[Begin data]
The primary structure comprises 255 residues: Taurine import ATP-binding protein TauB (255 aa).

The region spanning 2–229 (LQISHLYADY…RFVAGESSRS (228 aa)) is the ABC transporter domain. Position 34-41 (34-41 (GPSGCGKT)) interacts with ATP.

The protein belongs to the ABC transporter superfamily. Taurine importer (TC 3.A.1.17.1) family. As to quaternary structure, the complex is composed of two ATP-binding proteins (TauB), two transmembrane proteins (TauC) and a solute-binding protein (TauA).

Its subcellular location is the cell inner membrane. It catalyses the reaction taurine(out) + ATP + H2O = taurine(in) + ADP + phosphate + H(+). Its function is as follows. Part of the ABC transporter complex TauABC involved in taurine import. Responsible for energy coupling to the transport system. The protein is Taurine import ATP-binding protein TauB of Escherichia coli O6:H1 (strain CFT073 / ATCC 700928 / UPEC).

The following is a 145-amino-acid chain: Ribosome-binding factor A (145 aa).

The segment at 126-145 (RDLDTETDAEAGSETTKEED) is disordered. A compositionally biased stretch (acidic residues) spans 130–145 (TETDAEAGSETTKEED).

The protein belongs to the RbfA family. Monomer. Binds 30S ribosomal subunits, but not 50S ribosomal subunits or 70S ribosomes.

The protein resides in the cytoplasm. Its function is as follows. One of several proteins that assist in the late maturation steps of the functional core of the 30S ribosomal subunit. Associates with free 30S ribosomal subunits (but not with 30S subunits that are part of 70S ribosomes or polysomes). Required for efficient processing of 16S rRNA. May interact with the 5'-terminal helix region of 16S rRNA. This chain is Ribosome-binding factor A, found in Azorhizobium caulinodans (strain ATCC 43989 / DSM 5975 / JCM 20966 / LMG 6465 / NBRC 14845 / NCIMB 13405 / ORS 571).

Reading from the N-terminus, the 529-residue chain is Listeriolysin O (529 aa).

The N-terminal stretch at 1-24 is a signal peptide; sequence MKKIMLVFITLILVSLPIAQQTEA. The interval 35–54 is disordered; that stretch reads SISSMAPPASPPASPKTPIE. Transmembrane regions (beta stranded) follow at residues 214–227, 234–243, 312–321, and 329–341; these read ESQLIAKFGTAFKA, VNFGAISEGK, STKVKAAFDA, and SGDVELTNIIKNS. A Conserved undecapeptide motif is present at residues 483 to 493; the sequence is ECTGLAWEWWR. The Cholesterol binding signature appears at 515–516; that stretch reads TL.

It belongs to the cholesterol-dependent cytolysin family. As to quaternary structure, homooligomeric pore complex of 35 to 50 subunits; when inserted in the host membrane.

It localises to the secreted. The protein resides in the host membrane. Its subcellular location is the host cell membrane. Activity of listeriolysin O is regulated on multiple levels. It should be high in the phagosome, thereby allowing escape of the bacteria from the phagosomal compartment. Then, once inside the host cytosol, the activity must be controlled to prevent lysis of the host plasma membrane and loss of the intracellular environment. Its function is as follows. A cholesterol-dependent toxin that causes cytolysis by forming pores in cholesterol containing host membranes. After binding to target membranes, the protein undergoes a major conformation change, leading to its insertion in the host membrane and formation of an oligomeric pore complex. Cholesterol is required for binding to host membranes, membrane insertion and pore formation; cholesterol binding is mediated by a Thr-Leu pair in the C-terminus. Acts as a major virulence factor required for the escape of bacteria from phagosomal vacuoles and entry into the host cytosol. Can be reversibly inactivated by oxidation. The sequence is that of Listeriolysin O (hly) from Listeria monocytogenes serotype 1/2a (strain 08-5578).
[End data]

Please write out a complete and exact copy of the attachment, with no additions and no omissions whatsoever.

The primary structure comprises 255 residues: Taurine import ATP-binding protein TauB (255 aa).

The region spanning 2–229 (LQISHLYADY…RFVAGESSRS (228 aa)) is the ABC transporter domain. Position 34-41 (34-41 (GPSGCGKT)) interacts with ATP.

The protein belongs to the ABC transporter superfamily. Taurine importer (TC 3.A.1.17.1) family. As to quaternary structure, the complex is composed of two ATP-binding proteins (TauB), two transmembrane proteins (TauC) and a solute-binding protein (TauA).

Its subcellular location is the cell inner membrane. It catalyses the reaction taurine(out) + ATP + H2O = taurine(in) + ADP + phosphate + H(+). Its function is as follows. Part of the ABC transporter complex TauABC involved in taurine import. Responsible for energy coupling to the transport system. The protein is Taurine import ATP-binding protein TauB of Escherichia coli O6:H1 (strain CFT073 / ATCC 700928 / UPEC).

The following is a 145-amino-acid chain: Ribosome-binding factor A (145 aa).

The segment at 126-145 (RDLDTETDAEAGSETTKEED) is disordered. A compositionally biased stretch (acidic residues) spans 130–145 (TETDAEAGSETTKEED).

The protein belongs to the RbfA family. Monomer. Binds 30S ribosomal subunits, but not 50S ribosomal subunits or 70S ribosomes.

The protein resides in the cytoplasm. Its function is as follows. One of several proteins that assist in the late maturation steps of the functional core of the 30S ribosomal subunit. Associates with free 30S ribosomal subunits (but not with 30S subunits that are part of 70S ribosomes or polysomes). Required for efficient processing of 16S rRNA. May interact with the 5'-terminal helix region of 16S rRNA. This chain is Ribosome-binding factor A, found in Azorhizobium caulinodans (strain ATCC 43989 / DSM 5975 / JCM 20966 / LMG 6465 / NBRC 14845 / NCIMB 13405 / ORS 571).

Reading from the N-terminus, the 529-residue chain is Listeriolysin O (529 aa).

The N-terminal stretch at 1-24 is a signal peptide; sequence MKKIMLVFITLILVSLPIAQQTEA. The interval 35–54 is disordered; that stretch reads SISSMAPPASPPASPKTPIE. Transmembrane regions (beta stranded) follow at residues 214–227, 234–243, 312–321, and 329–341; these read ESQLIAKFGTAFKA, VNFGAISEGK, STKVKAAFDA, and SGDVELTNIIKNS. A Conserved undecapeptide motif is present at residues 483 to 493; the sequence is ECTGLAWEWWR. The Cholesterol binding signature appears at 515–516; that stretch reads TL.

It belongs to the cholesterol-dependent cytolysin family. As to quaternary structure, homooligomeric pore complex of 35 to 50 subunits; when inserted in the host membrane.

It localises to the secreted. The protein resides in the host membrane. Its subcellular location is the host cell membrane. Activity of listeriolysin O is regulated on multiple levels. It should be high in the phagosome, thereby allowing escape of the bacteria from the phagosomal compartment. Then, once inside the host cytosol, the activity must be controlled to prevent lysis of the host plasma membrane and loss of the intracellular environment. Its function is as follows. A cholesterol-dependent toxin that causes cytolysis by forming pores in cholesterol containing host membranes. After binding to target membranes, the protein undergoes a major conformation change, leading to its insertion in the host membrane and formation of an oligomeric pore complex. Cholesterol is required for binding to host membranes, membrane insertion and pore formation; cholesterol binding is mediated by a Thr-Leu pair in the C-terminus. Acts as a major virulence factor required for the escape of bacteria from phagosomal vacuoles and entry into the host cytosol. Can be reversibly inactivated by oxidation. The sequence is that of Listeriolysin O (hly) from Listeria monocytogenes serotype 1/2a (strain 08-5578).